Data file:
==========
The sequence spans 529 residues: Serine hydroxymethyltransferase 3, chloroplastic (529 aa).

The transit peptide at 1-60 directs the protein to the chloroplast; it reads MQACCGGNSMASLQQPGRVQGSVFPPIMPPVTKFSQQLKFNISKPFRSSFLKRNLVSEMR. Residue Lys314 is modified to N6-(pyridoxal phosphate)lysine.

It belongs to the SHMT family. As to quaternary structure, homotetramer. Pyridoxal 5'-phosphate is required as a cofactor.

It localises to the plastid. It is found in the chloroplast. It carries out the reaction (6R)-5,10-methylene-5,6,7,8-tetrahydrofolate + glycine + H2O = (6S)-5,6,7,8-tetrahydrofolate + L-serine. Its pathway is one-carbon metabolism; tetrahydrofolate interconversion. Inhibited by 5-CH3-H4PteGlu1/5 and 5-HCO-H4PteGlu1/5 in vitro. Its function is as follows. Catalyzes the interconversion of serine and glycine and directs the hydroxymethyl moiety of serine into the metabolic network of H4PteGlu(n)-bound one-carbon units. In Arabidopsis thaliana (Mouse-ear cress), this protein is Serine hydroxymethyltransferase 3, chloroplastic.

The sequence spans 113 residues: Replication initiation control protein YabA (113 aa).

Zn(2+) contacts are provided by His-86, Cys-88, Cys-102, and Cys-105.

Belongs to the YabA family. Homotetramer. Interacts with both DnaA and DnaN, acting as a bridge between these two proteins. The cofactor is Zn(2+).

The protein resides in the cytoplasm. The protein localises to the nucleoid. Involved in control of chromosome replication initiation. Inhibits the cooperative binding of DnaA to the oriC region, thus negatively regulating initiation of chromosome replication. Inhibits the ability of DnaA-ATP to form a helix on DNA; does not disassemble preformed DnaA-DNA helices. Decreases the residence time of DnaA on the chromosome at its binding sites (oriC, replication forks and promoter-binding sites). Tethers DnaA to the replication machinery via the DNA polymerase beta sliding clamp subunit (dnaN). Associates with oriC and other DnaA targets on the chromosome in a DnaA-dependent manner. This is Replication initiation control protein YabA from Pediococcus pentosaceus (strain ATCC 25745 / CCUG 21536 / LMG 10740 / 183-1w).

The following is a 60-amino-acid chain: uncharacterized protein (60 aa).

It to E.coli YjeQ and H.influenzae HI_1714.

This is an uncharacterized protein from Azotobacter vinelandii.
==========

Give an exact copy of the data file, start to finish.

The sequence spans 529 residues: Serine hydroxymethyltransferase 3, chloroplastic (529 aa).

The transit peptide at 1-60 directs the protein to the chloroplast; it reads MQACCGGNSMASLQQPGRVQGSVFPPIMPPVTKFSQQLKFNISKPFRSSFLKRNLVSEMR. Residue Lys314 is modified to N6-(pyridoxal phosphate)lysine.

It belongs to the SHMT family. As to quaternary structure, homotetramer. Pyridoxal 5'-phosphate is required as a cofactor.

It localises to the plastid. It is found in the chloroplast. It carries out the reaction (6R)-5,10-methylene-5,6,7,8-tetrahydrofolate + glycine + H2O = (6S)-5,6,7,8-tetrahydrofolate + L-serine. Its pathway is one-carbon metabolism; tetrahydrofolate interconversion. Inhibited by 5-CH3-H4PteGlu1/5 and 5-HCO-H4PteGlu1/5 in vitro. Its function is as follows. Catalyzes the interconversion of serine and glycine and directs the hydroxymethyl moiety of serine into the metabolic network of H4PteGlu(n)-bound one-carbon units. In Arabidopsis thaliana (Mouse-ear cress), this protein is Serine hydroxymethyltransferase 3, chloroplastic.

The sequence spans 113 residues: Replication initiation control protein YabA (113 aa).

Zn(2+) contacts are provided by His-86, Cys-88, Cys-102, and Cys-105.

Belongs to the YabA family. Homotetramer. Interacts with both DnaA and DnaN, acting as a bridge between these two proteins. The cofactor is Zn(2+).

The protein resides in the cytoplasm. The protein localises to the nucleoid. Involved in control of chromosome replication initiation. Inhibits the cooperative binding of DnaA to the oriC region, thus negatively regulating initiation of chromosome replication. Inhibits the ability of DnaA-ATP to form a helix on DNA; does not disassemble preformed DnaA-DNA helices. Decreases the residence time of DnaA on the chromosome at its binding sites (oriC, replication forks and promoter-binding sites). Tethers DnaA to the replication machinery via the DNA polymerase beta sliding clamp subunit (dnaN). Associates with oriC and other DnaA targets on the chromosome in a DnaA-dependent manner. This is Replication initiation control protein YabA from Pediococcus pentosaceus (strain ATCC 25745 / CCUG 21536 / LMG 10740 / 183-1w).

The following is a 60-amino-acid chain: uncharacterized protein (60 aa).

It to E.coli YjeQ and H.influenzae HI_1714.

This is an uncharacterized protein from Azotobacter vinelandii.